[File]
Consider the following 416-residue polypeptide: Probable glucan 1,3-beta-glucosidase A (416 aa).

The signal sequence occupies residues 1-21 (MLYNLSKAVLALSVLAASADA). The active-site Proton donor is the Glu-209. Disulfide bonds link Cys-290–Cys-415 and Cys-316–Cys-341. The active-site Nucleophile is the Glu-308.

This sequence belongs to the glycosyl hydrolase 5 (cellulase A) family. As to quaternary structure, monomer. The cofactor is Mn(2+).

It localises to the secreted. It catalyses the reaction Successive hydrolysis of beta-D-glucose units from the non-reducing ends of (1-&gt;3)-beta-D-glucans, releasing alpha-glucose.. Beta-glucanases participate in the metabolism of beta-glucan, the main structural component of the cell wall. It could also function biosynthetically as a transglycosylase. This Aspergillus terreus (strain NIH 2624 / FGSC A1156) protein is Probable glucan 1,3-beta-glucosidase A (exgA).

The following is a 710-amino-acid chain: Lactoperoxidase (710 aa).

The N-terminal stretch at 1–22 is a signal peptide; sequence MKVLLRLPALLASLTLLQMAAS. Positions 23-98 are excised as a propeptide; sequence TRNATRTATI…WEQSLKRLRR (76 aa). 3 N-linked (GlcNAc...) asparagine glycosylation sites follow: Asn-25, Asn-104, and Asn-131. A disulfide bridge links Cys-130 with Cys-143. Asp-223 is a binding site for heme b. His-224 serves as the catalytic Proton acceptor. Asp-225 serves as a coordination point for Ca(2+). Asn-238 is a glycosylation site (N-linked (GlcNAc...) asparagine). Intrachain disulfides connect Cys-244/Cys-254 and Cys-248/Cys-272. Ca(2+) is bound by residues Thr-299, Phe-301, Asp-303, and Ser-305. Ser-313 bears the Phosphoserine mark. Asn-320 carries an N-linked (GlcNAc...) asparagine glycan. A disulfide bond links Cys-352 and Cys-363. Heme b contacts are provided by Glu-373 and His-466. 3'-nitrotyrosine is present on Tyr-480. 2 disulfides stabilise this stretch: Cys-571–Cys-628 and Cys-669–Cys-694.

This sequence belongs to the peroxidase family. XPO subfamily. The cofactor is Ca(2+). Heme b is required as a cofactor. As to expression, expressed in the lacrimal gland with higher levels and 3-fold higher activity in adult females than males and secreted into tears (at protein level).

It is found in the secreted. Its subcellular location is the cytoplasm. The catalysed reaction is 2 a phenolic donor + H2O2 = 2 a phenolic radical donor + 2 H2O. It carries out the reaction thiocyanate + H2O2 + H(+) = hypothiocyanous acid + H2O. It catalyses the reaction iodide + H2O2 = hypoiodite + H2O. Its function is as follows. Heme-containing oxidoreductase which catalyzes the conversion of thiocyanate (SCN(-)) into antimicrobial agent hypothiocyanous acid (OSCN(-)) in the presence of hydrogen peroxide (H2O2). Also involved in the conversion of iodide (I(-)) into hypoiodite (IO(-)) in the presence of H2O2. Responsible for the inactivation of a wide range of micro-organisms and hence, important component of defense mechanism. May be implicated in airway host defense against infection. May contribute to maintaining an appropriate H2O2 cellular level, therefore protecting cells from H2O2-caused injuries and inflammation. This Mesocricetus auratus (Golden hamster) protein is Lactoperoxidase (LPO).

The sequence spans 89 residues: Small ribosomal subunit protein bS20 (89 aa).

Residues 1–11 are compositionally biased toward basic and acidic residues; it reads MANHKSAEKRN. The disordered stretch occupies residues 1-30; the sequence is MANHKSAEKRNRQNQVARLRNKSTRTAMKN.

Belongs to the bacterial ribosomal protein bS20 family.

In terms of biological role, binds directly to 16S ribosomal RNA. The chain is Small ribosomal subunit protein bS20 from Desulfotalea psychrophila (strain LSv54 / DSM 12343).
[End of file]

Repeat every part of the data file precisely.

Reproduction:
Consider the following 416-residue polypeptide: Probable glucan 1,3-beta-glucosidase A (416 aa).

The signal sequence occupies residues 1-21 (MLYNLSKAVLALSVLAASADA). The active-site Proton donor is the Glu-209. Disulfide bonds link Cys-290–Cys-415 and Cys-316–Cys-341. The active-site Nucleophile is the Glu-308.

This sequence belongs to the glycosyl hydrolase 5 (cellulase A) family. As to quaternary structure, monomer. The cofactor is Mn(2+).

It localises to the secreted. It catalyses the reaction Successive hydrolysis of beta-D-glucose units from the non-reducing ends of (1-&gt;3)-beta-D-glucans, releasing alpha-glucose.. Beta-glucanases participate in the metabolism of beta-glucan, the main structural component of the cell wall. It could also function biosynthetically as a transglycosylase. This Aspergillus terreus (strain NIH 2624 / FGSC A1156) protein is Probable glucan 1,3-beta-glucosidase A (exgA).

The following is a 710-amino-acid chain: Lactoperoxidase (710 aa).

The N-terminal stretch at 1–22 is a signal peptide; sequence MKVLLRLPALLASLTLLQMAAS. Positions 23-98 are excised as a propeptide; sequence TRNATRTATI…WEQSLKRLRR (76 aa). 3 N-linked (GlcNAc...) asparagine glycosylation sites follow: Asn-25, Asn-104, and Asn-131. A disulfide bridge links Cys-130 with Cys-143. Asp-223 is a binding site for heme b. His-224 serves as the catalytic Proton acceptor. Asp-225 serves as a coordination point for Ca(2+). Asn-238 is a glycosylation site (N-linked (GlcNAc...) asparagine). Intrachain disulfides connect Cys-244/Cys-254 and Cys-248/Cys-272. Ca(2+) is bound by residues Thr-299, Phe-301, Asp-303, and Ser-305. Ser-313 bears the Phosphoserine mark. Asn-320 carries an N-linked (GlcNAc...) asparagine glycan. A disulfide bond links Cys-352 and Cys-363. Heme b contacts are provided by Glu-373 and His-466. 3'-nitrotyrosine is present on Tyr-480. 2 disulfides stabilise this stretch: Cys-571–Cys-628 and Cys-669–Cys-694.

This sequence belongs to the peroxidase family. XPO subfamily. The cofactor is Ca(2+). Heme b is required as a cofactor. As to expression, expressed in the lacrimal gland with higher levels and 3-fold higher activity in adult females than males and secreted into tears (at protein level).

It is found in the secreted. Its subcellular location is the cytoplasm. The catalysed reaction is 2 a phenolic donor + H2O2 = 2 a phenolic radical donor + 2 H2O. It carries out the reaction thiocyanate + H2O2 + H(+) = hypothiocyanous acid + H2O. It catalyses the reaction iodide + H2O2 = hypoiodite + H2O. Its function is as follows. Heme-containing oxidoreductase which catalyzes the conversion of thiocyanate (SCN(-)) into antimicrobial agent hypothiocyanous acid (OSCN(-)) in the presence of hydrogen peroxide (H2O2). Also involved in the conversion of iodide (I(-)) into hypoiodite (IO(-)) in the presence of H2O2. Responsible for the inactivation of a wide range of micro-organisms and hence, important component of defense mechanism. May be implicated in airway host defense against infection. May contribute to maintaining an appropriate H2O2 cellular level, therefore protecting cells from H2O2-caused injuries and inflammation. This Mesocricetus auratus (Golden hamster) protein is Lactoperoxidase (LPO).

The sequence spans 89 residues: Small ribosomal subunit protein bS20 (89 aa).

Residues 1–11 are compositionally biased toward basic and acidic residues; it reads MANHKSAEKRN. The disordered stretch occupies residues 1-30; the sequence is MANHKSAEKRNRQNQVARLRNKSTRTAMKN.

Belongs to the bacterial ribosomal protein bS20 family.

In terms of biological role, binds directly to 16S ribosomal RNA. The chain is Small ribosomal subunit protein bS20 from Desulfotalea psychrophila (strain LSv54 / DSM 12343).